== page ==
Sixty-seven percent of the respondents said Mission Valley was the most acceptable location for a new central library. Fifty-one percent said Lane Field was unacceptable. The study concluded: “There is considerable sentiment that a new central library be built not in downtown San Diego, but in a site that is more central and convenient to all areas of the city. . . . We can see no political advantage to locating a new central library downtown, and there are surely disadvantages to such a location.”
The biggest disadvantage would be to the children who Mayor O’Connor believes would be the biggest beneficiaries of a Lane Field library.
When the mayor unveiled her Lane Field plan at this year’s State of the City address, she said an entire wing of the new library would be devoted to children. But not too many children are part of the influx of residents to downtown. And last year, of the nearly 1.8 million children’s books checked out of the total city library system, the 31 branches accounted for 95%. This despite the central library’s spacious, attractively decorated children’s room, well supplied with books in English and several foreign languages.
Why would a parent in Rancho Bernardo or San Carlos or La Jolla drive 20 or 30 miles or more round trip to Lane Field, hassle with traffic and parking and transients in order to bring his or her child to a library that is linked by state-of-the-art equipment to the parent’s neighborhood branch library.
It’s time to translate “storybook library” into plain English: fantasy.
By every criterion for a new central library, Mission Valley trumps Lane Field.
* Mission Valley is already the No. 1 destination for retail shoppers in the city, bringing almost a million people a month to within easy access of a library there.
* Mission Valley does not have a big problem with transients.
* The San Diego Trolley is scheduled to run along the San Diego River, past several large tracts of available land that are above the flood plain and provide plenty of acreage for both free parking and an attractive riverfront library.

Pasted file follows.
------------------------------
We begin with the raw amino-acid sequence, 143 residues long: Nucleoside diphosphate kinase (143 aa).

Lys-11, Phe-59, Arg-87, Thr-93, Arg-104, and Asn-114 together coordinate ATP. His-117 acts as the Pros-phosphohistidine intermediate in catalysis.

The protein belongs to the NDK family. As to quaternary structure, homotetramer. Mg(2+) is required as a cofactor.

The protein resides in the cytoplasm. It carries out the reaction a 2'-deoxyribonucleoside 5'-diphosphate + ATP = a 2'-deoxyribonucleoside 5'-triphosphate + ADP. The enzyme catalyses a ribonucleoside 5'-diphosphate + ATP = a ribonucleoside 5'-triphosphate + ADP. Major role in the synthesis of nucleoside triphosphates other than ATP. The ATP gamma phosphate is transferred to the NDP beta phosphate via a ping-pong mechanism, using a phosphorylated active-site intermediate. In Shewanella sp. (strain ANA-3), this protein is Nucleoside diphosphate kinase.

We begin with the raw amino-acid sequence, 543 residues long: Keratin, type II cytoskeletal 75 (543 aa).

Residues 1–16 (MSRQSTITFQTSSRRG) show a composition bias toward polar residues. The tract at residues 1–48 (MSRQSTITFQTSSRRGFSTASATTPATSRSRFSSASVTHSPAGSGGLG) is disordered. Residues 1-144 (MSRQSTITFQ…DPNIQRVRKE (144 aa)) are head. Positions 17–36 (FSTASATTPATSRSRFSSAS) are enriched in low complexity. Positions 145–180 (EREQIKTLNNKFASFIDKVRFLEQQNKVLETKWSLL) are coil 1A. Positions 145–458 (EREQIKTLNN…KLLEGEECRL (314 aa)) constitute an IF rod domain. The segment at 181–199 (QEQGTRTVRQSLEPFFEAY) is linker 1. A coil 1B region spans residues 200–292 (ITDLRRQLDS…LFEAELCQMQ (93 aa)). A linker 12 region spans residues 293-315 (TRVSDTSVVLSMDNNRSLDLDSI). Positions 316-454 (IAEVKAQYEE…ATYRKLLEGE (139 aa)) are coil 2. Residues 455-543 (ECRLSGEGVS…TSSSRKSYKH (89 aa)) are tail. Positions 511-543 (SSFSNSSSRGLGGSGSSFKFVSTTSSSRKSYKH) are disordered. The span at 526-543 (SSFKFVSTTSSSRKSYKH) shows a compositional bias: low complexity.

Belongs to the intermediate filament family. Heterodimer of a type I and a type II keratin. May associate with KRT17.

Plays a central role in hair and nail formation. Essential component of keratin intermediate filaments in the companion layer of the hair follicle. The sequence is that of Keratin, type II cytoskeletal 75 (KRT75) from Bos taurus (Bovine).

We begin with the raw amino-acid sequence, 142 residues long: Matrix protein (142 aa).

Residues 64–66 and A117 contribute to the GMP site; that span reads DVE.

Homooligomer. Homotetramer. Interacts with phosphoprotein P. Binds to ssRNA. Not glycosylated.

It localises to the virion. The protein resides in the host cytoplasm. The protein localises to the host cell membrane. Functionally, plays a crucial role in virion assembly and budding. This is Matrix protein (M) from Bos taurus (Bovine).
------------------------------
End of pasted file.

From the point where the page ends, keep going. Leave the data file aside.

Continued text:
* Several major freeways intersect in Mission Valley, and many bus routes service the area.
There simply is no good reason to place a new library at Lane Field, and many good reasons not to.
Mission Valley is booming, and the sooner a suitable library site is located the better. If the city’s political leadership stays dutifully in line behind the mayor’s library plan--which was reached unilaterally, with no public input--the options for a Mission Valley site could be lost.
The mayor believes that the estimated $70-million cost of the new building can be raised mostly through private donations, but the site is unpopular with the public. Who’s going to contribute the money?
In reality, the chances that the library will be built at Lane Field are slim. Politicians must face up to the fact that, no matter how difficult the task will be, it is going to take a bond measure to get a new central library built in San Diego.
To have any chance of passing, a site will have to be identified on the ballot. A downtown site would guarantee defeat at the polls. A Mission Valley site would be an easier sell and give the politicians a fair chance of encouraging public support for a new library.
Let’s get on with it, so that poor Mr. Marston can rest in peace.
Plans for a new regional library will be discussed at the Friday meeting of the Board of Library Commissioners at 9:30 a.m. on the 3rd floor of the central library, 820 E St., downtown.